47. DanDanNoodleson 12 Jan 2016 at 8:48 am

    Lane Simonian:

    Here is one possibly damaging GMO for human health: genetic modifications that allow wheat and other crops to withstand higher herbicide use. Certain pesticides have already been linked to various cancers and neurological disorders.

    First, just for the sake of accuracy, there are no GM varieties of wheat.

    Second, while concerns about herbicides are valid, this is not a GMO-specific problem. All industrialized farming, organic included, uses pesticides. In fact, if pesticide use is your concern, then you should be vehemently pro-GMO; more pesticide is used on organic crops per acre, because organic pesticides are less effective.

    Third, “higher herbicide use” is a relative thing. Even for those varieties of GM foods which have been specifically changed this way, the increase has been relatively minor; the data I have seen said 10-15% more. And there wasn’t that much to begin with — despite the characterization by anti-GMO zealots of “slathering” or “bathing” or “dousing” crops, about one pound of Roundup is used per acre of land, which is about like to spreading a can of soda across half a football field.

  48. hardnoseon 12 Jan 2016 at 9:12 am

    That Scientific American article acknowledged that miRNAs can survive digestion in mammals, not just the target insects. This had been strongly denied by the Monsanto researchers — oops I guess even Monsanto can be wrong.

    People who have a sense of how complex and poorly understood the RNA messaging systems are should be concerned about the possibility of artificially created miRNAs entering our bloodstream and cells.

    If you are not worried about the effect this may have on your own long-term health, you should at least consider that the general public ought to have a choice.

    Someone suggested that we can assume all food is GMO unless labelled as non-GMO, and maybe that is the most practical option. But the public still needs to be educated about possible risks.

    It is true that some in the anti-GMO crowd are ignorant and unscientific fanatics. However many others are scientists who are aware of how difficult or impossible it is to predict the unintended effects of artificial gene regulation, at least at the current level of understanding.

  49. MaryMon 12 Jan 2016 at 9:13 am

    That’s a good point about compliance for the labels. In the Vermont law, you have to label Spaghettios, but not Spaghettios with meatballs. So you know some anti-GMOer is going to be running up and down the aisles to spot breaches in the labeling. The state will have to follow up on this, test them somehow (with what money?), and then the offender is charged $1000/per product/per day.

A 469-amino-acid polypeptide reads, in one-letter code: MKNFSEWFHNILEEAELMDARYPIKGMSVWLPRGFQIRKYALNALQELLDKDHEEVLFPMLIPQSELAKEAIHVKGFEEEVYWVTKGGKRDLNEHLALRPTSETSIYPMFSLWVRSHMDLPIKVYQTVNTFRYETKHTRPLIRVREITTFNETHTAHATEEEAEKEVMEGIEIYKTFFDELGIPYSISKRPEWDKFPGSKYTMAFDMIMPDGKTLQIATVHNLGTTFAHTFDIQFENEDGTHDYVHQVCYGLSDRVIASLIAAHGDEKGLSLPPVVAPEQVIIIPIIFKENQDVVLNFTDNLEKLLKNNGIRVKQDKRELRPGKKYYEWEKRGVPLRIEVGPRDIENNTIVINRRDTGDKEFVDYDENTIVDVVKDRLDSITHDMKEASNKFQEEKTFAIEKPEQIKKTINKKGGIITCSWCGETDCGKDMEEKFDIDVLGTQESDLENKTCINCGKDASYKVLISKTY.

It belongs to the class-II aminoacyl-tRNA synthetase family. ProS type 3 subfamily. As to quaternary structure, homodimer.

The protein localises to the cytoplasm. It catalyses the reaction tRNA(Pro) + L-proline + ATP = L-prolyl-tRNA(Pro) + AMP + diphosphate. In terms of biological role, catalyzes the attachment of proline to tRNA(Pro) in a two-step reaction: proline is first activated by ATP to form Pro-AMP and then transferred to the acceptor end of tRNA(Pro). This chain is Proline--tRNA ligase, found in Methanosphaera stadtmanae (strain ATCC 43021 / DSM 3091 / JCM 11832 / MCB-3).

That means it’s very expensive to get the label wrong.

  50. Steve Crosson 12 Jan 2016 at 11:31 am

    Hardnose,

    That Scientific American article you are so proud of is FOUR YEARS OLD!!

    And those studies have NOT been replicated — a few have found much smaller levels of miRNA but not enough that they researchers have been able to rule out experimental error or other unknown causes.

    If you would actually read and try to understand the evidence on both sides of the issue, you wouldn’t consistently sound like such an ignorant buffoon

  51. Steve Crosson 12 Jan 2016 at 11:46 am

    Hardnose,

    Sorry, that was unnessesarily rude. Believe it or not, the cat hit enter before I had time to self censor my normal cantankerousnous .

    But when your supposed “point” has already been refuted several times in this same thread, and it is obvious you have not bothered to read or understand the rebuttal, well, then, you kind of lose all credibility.

  52. hardnoseon 12 Jan 2016 at 12:03 pm

    “Hardnose,

    That Scientific American article you are so proud of is FOUR YEARS OLD!!

    And those studies have NOT been replicated — a few have found much smaller levels of miRNA but not enough that they researchers have been able to rule out experimental error or other unknown causes.

    If you would actually read and try to understand the evidence on both sides of the issue, you wouldn’t consistently sound like such an ignorant buffoon”

    That Scientific American article was linked by Steve N. Is he an ignorant buffoon for linking a FOUR YEAR OLD article?

  53. hardnoseon 12 Jan 2016 at 12:04 pm

    My point was never refuted here or anywhere.

  54. Pete Aon 12 Jan 2016 at 12:25 pm

    Hardnose, There is nothing natural about eating orange carrots, for example. Should we warn the public about the possible risks? The risks are irrelevant, what is of fundamental importance is the risk-benefit ratio. Each time we swallow it carries the risk of choking to death therefore it is not safe to eat or drink anything, however, the benefits of eating and drinking far outweigh the risks (potential harm).